From Knoxville, Tennessee:
Now five, my daughter was diagnosed with type 1 at 22 months. She has always been a strong willed child but, within the past couple of years, her behavior has become outrageous. She has become defiant, rebellious, devious, and, at times, violent. Yes, most times these are related to a high blood glucose (low blood glucoses are usually just weepy and wobbly) and we address it appropriately, but we are out of ideas about how to address these behavioral issues. It is exhausting and leaves the entire family in a state of complete chaos and discord. We thought that putting her in kindergarten would help, but, alas, they are not appropriately equipped to handle her erratic blood glucoses (despite the 504) and her behavior has worsened when at home. Now we are considering removing her from school and home schooling. How do we get the behaviors under control? How do we discipline and get her to begin learning to control her behavior even when her blood glucose is over 200 mg/dl [11.1 mmol/L]? We are out of ideas and out of patience.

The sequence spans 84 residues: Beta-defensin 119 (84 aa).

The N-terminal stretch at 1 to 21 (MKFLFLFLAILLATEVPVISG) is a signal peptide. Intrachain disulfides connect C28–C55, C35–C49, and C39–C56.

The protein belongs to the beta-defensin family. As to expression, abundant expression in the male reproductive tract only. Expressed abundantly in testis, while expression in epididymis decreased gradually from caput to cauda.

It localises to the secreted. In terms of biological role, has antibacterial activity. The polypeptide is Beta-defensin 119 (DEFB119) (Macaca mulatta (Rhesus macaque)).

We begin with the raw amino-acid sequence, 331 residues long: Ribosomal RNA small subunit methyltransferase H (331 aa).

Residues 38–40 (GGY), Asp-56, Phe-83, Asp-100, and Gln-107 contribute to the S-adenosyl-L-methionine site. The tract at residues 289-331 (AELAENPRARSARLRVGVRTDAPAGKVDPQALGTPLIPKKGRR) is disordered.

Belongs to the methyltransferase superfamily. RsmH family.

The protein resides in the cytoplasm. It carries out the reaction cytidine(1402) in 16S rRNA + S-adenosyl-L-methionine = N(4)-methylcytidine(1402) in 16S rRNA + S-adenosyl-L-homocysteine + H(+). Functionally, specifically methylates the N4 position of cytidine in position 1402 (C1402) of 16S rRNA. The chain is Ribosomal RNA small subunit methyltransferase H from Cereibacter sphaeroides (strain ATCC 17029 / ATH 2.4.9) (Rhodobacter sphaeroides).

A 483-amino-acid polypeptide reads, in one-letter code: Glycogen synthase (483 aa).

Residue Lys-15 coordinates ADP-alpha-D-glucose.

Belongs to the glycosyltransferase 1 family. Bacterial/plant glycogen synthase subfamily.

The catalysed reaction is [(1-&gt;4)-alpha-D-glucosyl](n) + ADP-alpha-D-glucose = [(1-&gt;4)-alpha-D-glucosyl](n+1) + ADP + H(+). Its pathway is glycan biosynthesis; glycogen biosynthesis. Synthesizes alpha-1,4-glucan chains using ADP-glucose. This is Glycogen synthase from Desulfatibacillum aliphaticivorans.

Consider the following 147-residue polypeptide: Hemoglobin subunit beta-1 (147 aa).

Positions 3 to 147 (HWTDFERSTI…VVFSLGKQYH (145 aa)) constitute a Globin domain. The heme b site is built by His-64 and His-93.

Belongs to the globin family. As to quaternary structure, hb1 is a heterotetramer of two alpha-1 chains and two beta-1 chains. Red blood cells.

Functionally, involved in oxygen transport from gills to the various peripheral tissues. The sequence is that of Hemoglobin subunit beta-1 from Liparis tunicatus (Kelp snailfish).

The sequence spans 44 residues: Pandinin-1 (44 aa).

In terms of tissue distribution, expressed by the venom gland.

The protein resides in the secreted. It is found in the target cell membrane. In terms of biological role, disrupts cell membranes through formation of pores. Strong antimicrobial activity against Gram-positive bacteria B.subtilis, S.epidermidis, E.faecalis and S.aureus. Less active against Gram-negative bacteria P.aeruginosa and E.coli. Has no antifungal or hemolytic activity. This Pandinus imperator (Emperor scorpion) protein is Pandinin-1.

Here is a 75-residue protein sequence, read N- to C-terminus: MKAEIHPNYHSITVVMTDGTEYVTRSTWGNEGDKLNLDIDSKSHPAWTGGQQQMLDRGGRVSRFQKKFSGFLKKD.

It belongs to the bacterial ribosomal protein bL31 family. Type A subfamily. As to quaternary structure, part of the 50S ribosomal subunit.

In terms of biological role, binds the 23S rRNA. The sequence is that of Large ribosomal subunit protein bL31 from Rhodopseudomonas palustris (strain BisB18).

The behaviors you describe are unlikely to be primarily due to higher blood sugars, although that may be a portion of it. Even when a child feels awful with higher numbers, they are capable of controlling their behavior (not so with lows, when people are not in control of what they do). Please talk with your diabetes team and your pediatrician and seek referrals to a psychologist with expertise in working with oppositional behaviors in pre-schoolers. Working closely with an expert in that area should help you gain control over your daughter's behaviors.
Last Updated: Tuesday April 06, 2010 15:10:20
This Internet site provides information of a general nature and is designed for educational purposes only. If you have any concerns about your own health or the health of your child, you should always consult with a physician or other health care professional.
This site is published by T-1 Today, Inc. (d/b/a Children with Diabetes), a 501c3 not-for-profit organization, which is responsible for its contents.
© Children with Diabetes, Inc. 1995-2015. Comments and Feedback.